The experience begins at the Hawaii Tropical Botanical Garden—located just north of Hilo on the Big Island's Hamakua Coast—on a 500-foot long boardwalk that descends along a streamside Eden. Though not huge by Hawaiian standards—about 40 acres that front two coves on a rugged coast—the gardens offer dozens of wandering paths that are punctuated with ideally situated benches. The longer you sit, the more you see, as layers of the tropical profusion emerge and envelop. The seeming chaos of greenery reveals itself, the master plan of dedicated botanists and gardeners who have tended thousands of plants, trees, and flowers for more than 3 decades at the nonprofit garden.



Paths reach a waterfall, footbridges, a koi pond that Monet would love, and an aviary housing big squawking shamrock macaws. Other paths cross a public easement to coves (Turtle Bay and Onomea Bay) where waves do battle with tufts of lava reef. HTBG is one of dozens of tropical gardens in Hawaii, and not one of the four National Tropical Botanical Gardens in the state—but it stands shoulder-high among the elite. It's easy to miss. Take the Onomea Scenic Highway that veers from the lush Hamakua Highway and look for the garden offices after 1.75 miles. Hawaii the Big Island Trailblazer covers this coast on pages 169 through 176.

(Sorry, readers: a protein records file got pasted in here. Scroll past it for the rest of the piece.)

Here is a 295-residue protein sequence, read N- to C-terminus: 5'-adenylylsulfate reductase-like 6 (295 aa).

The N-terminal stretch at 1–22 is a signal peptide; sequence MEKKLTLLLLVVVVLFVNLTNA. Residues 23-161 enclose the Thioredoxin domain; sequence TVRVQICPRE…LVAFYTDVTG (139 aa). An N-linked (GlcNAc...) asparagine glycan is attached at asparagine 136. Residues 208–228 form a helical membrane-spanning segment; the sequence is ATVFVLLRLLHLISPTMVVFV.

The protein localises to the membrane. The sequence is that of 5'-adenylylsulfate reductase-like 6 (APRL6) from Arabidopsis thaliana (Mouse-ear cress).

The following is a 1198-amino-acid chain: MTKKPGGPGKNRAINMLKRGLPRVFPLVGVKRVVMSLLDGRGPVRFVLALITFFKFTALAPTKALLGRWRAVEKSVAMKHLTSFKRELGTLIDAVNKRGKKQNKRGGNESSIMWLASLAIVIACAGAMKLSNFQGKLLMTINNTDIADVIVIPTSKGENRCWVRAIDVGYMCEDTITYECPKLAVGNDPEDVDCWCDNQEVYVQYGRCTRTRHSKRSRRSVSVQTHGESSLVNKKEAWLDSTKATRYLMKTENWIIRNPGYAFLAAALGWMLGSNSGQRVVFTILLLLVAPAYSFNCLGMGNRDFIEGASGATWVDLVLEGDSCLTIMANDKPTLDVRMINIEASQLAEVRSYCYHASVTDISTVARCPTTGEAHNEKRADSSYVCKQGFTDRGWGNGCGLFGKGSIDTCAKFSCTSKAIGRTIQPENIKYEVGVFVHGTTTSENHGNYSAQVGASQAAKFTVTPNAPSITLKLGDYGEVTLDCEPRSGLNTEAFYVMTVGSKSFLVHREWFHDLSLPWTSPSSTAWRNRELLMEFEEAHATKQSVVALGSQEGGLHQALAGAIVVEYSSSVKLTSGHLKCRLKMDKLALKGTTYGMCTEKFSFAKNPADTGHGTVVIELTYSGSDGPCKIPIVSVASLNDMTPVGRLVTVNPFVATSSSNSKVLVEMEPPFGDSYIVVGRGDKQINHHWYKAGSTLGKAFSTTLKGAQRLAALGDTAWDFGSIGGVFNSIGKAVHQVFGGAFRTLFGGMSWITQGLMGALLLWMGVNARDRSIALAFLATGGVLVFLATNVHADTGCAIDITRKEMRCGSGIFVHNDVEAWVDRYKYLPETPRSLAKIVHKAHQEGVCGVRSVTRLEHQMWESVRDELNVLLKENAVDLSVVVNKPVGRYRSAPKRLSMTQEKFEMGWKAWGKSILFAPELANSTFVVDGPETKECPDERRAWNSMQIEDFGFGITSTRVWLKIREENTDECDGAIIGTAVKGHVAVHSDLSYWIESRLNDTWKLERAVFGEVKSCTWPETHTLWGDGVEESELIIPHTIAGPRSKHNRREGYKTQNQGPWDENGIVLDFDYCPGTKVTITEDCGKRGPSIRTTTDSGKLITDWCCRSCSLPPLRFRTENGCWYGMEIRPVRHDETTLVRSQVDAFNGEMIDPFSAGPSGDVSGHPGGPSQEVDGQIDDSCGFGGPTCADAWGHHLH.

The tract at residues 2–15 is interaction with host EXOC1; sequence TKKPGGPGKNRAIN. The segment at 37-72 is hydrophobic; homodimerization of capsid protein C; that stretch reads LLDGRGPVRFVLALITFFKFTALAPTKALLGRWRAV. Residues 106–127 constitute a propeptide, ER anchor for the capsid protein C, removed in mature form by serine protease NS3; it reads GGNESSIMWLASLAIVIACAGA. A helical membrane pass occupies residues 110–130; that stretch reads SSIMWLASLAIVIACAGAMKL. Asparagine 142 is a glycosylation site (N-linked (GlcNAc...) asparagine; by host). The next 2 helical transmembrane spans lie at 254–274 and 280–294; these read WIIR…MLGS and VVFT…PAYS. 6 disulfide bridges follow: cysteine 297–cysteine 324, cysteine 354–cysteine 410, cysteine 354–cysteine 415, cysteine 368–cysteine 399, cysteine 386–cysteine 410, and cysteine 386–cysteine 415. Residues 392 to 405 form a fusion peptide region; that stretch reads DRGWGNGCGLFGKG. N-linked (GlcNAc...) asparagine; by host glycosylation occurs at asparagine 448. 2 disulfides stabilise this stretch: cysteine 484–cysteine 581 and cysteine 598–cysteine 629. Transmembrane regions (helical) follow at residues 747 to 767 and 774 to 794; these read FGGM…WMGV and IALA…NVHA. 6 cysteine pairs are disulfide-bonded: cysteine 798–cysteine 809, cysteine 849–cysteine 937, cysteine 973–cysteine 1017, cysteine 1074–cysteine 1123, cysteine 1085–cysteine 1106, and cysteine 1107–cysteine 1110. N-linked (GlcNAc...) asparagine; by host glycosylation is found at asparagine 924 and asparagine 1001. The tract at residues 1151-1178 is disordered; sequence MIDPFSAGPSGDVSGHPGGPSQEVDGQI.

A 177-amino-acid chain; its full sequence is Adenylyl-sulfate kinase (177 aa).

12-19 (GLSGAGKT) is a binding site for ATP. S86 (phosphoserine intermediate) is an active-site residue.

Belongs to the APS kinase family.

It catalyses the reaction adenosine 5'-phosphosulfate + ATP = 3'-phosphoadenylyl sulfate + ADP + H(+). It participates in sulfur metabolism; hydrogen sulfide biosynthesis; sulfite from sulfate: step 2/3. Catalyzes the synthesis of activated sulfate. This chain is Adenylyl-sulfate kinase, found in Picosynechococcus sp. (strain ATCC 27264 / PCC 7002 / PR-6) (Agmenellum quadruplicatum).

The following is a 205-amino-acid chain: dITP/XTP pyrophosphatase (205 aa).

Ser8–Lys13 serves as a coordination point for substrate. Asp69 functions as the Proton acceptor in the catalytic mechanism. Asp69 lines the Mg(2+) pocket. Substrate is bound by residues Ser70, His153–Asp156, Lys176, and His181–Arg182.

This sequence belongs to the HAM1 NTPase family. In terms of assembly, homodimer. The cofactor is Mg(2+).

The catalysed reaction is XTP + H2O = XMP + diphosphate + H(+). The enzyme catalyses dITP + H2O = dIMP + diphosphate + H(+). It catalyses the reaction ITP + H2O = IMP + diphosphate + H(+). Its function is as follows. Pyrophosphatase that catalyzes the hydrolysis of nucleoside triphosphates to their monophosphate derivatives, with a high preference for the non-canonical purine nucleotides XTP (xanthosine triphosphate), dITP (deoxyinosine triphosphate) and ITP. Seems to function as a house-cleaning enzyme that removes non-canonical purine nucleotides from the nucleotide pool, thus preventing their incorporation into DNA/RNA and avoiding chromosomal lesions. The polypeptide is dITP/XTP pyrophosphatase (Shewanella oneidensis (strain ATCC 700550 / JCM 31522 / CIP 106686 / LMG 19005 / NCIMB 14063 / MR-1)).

Wednesday, August 10, 2011

Maui's Beautiful Baldwin Beach



Head a couple miles north of Paia (the windsurfing capitol of the world) on Maui's east coast to find Baldwin Beach Park—where on most afternoons Everything Is Right With The World. Locals spill from the parking area onto the sands, and someone may be playing a slack-key guitar. Surfers and bodyboarders get thrown around in a foamy shore break. At the far end of the sand, mothers and kids roll around in a large reef-protected swimming oval called Baby Beach.

If you feel like a walk, head either direction along the sands for a mile or two. One direction leads back to Paia's beach park, via secluded "State of Mind" Beach, a.k.a., Montana Beach. The other direction heads toward Spreckelville's secluded beaches and then to Kanaha Beach Park, where kiteboarders join windsurfers in a colorful show. Or, just kick back at Baldwin and enjoy the view of the West Maui Mountains.